Series: another nice selection. It seems to be doing its job of honouring things where the whole is greater than the sum of the parts, rather than just duplicating the novel line-up, as some, including me at times, feared. (Actually, there seem to be a striking number of stand-alone novels in Best Novel this year, and the ones that aren’t are first in series.) Only one series of infinite length, InCryptid, and the books there are fairly self-contained; though The Expanse is rather unmanageably large. I don’t know Wormwood at all: what is it like?

    Lodestar: an impressive lineup, returning to the form of its first year, and reflecting the breadth of the field. I was rather afraid we would just get the sequels to last year’s finalists; in fact we get only one of them (not the one I would have chosen, but never mind). A bit surprised that The Secret Commonwealth isn’t there. Also, congrats Wombat!

    Astounding: I have never heard of any of these authors except Kuang. Any advice on them?

  14. Pingback: Cora is a Hugo Finalist! | Cora Buhlert

  15. @Andrew M: Yes, In an Absent Dream is the fourth Wayward Children novella.

    I agree that the category was fairly predictable but I am not sure there are any obviously standout misses given that I don’t think enough Hugo nominators read the free Asimov’s PDFs we get for their reader’s poll.

    JJ’s post on where to read the finalists free online has some guidance regarding the Astounding finalists’ works.

  16. I’m very glad to see that Middlegame made it. I’m not normally a big McGuire fan, and yes, I do think she’s had waaay too many nominations, but that book really floated my boat.

    Also very glad to see Expanse, Planetfall, and Wormwood in series. Those are all series I’ve been meaning to finish, and now I’ll be sure to get it done. Also very happy for Winternight, of course, which is fantabulous. 🙂

    Oh, PS — As it happened, I was listening to Omphalos just as I tuned in to the announcements, so seeing it on the list gave me a chuckle!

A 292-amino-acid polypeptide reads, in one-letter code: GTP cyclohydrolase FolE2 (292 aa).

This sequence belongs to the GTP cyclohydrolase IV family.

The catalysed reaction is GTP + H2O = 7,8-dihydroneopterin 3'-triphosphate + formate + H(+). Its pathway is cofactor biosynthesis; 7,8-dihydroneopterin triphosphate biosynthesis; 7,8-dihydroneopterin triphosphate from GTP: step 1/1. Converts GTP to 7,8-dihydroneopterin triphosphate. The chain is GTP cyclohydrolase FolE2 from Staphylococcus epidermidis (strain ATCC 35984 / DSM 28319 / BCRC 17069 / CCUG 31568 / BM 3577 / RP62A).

17. @Andrew—

    I don’t know Wormwood at all: what is it like?

    I’ve only read the first so far. It’s sf, mysterious huge alien thingie that a big African city is built around, and the particles it releases both heal and allow some individuals to become telepathic — actually one of the best sfnal explanations for telepathy that I’ve ever seen. I recommend reading this rather than listening — although the narrator was very good, I found his accent so distracting that it was hard for me to concentrate on the story.

  18. I’m really thrilled about this ballot and not just because I’m on it.

    Congrats to Paul, James, Wombat and any other finalists who hang around here.

  19. @Andrew again —

    Astounding: I have never heard of any of these authors except Kuang. Any advice on them?

    Same Hawke wrote City of Lies, which I thought was okay but no outstanding. Tasha Suri wrote Empire of Sand, which is exciting and chock full of teen angst and fraught teen romance. Jenn Lyons I haven’t read yet, but her debut The Ruin of Kings has been hyped out the wazoo. We Shall See!

  20. What an excellent lineup!

    I’m bummed; I’d intended to watch the livestream and I completely forgot about it until it was too late. But my happiness at the excellence of the nominees more than makes up for my disappointment in myself.